A doctor from the University System of Maryland has partnered with a laboratory to help marijuana growers learn more about the content of their product.
Andrew Rosenstein, a doctor at the University of Maryland St. Joseph Medical Center in Towson, is one of several doctors to partner with Steep Hill Labs to test the potency and safety of cannabis.
"The reason we partnered with Steep Hill is because they have the most experience in cannabis testing in the world, they've been doing it the longest, they have the highest standards," Rosenstein said.
The testing in Washington will begin in two to three weeks. These growers, Rosenstein said, are not required to test their marijuana by D.C. law. However, several of them are doing so anyway because they want to know more about the products they sell.
"If you're going to do a study on someone and you want to know what type of cannabis to use for a patient, you're going to need to know the potency," Rosenstein said. "Within one minute we can get [customers] potency results. It's very fast and very accurate."
The Steep Hill Express, a device that tests for potency, can only test the potency of the drug, but not other characteristics such as the toxicity levels, Rosenstein said. However, Steep Hill plans to bring a larger, more complete lab to Washington in about one year.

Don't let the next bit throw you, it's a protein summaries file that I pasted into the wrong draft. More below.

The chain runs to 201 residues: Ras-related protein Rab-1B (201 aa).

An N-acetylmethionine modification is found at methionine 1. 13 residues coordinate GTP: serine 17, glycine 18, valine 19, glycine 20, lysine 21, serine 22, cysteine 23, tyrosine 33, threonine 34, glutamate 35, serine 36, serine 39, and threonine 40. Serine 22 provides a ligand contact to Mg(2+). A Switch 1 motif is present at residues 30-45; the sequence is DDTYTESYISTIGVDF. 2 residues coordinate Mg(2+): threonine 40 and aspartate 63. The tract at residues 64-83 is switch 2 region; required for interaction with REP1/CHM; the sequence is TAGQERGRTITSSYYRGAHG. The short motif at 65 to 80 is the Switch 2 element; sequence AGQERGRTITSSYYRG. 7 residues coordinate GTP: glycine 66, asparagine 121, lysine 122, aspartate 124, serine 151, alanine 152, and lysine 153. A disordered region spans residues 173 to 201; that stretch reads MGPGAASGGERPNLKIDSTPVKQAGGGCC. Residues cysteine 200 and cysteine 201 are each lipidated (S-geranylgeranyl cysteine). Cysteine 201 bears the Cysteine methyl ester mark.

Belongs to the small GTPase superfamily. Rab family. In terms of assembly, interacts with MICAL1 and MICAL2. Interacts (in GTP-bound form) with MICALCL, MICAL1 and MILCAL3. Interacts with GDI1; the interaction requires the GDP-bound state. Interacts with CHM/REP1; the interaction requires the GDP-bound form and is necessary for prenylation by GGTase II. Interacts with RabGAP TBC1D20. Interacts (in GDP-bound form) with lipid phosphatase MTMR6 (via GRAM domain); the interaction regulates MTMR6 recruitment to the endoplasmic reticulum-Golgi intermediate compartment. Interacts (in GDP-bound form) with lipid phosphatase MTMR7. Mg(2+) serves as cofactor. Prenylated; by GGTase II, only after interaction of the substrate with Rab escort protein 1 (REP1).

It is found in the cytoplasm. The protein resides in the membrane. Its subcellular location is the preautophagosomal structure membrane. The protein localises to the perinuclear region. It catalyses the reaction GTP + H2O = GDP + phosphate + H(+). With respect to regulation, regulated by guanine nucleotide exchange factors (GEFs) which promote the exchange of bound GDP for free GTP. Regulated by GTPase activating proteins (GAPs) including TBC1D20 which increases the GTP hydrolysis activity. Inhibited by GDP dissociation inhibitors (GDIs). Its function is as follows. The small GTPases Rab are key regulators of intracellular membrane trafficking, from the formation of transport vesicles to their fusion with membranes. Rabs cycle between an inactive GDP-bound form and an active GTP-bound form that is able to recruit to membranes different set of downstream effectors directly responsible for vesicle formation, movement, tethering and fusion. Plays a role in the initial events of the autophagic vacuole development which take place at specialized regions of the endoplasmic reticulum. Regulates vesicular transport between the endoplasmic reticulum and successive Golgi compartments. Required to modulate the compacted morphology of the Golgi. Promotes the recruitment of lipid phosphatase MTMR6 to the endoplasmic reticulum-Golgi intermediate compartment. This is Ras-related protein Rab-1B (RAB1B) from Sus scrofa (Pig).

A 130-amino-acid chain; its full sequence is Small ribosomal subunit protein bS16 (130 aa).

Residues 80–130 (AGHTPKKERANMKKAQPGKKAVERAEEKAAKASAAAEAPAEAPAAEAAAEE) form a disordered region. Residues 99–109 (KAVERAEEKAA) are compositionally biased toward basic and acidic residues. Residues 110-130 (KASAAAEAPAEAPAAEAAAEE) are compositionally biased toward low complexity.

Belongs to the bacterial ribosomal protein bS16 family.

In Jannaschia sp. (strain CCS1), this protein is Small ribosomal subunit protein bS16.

Maryland is expected to begin selling medical marijuana near summer 2017, several months after the state was scheduled to begin selling, due to more stringent requirements to receive a cultivation license, according to New Frontier Data, a group that analyzes the cannabis market.
When testing does begin, Steep Hill will be able to test for a wider variety of elements, such as moisture content, Rosenstein said.
The state had planned to begin the medical marijuana program in late 2016 or early 2017, according to the report, which describes an "overwhelming interest from both potential patients and business owners."
The market size is expected to reach $129.7 million by 2020, according to the report in Maryland.
Maryland has already issued cultivation and processing licenses but has yet to issue licenses for dispensaries, said Philip Goldberg, CEO of Green Leaf Medical, which is one of 15 licensed growers in Maryland.
Even once medical marijuana is accessible in the state of Maryland, students will not be permitted to use it.
"[Cannabis] remains illegal at the federal level and institutions may jeopardize federal funding [if it] is allowed on campuses, despite state laws," David McBride, the director of this university's health center, wrote in an email. "In addition, we don't see many patients who would be appropriate for treatment with medical [marijuana]."
Once the state decided to legalize medical cannabis, Rosenstein said, the group partnering with Steep Hill, decided they wanted to make sure the patients were receiving safe cannabis.
Goldberg said interacting with patients has changed his motive from a financial to a compassionate one.
"To find myself in a place where my business can help people is a wonderful thing," Goldberg said.
Green Leaf Medical, located in Frederick County, will be able to grow around 6,000 plants at a time, Goldberg said. The company also works to reach out to physicians to let them know that medical marijuana is an option for their patients, he added.
One of Green Leaf's goals, Goldberg said, is "returning some sense of normalcy to these people's lives."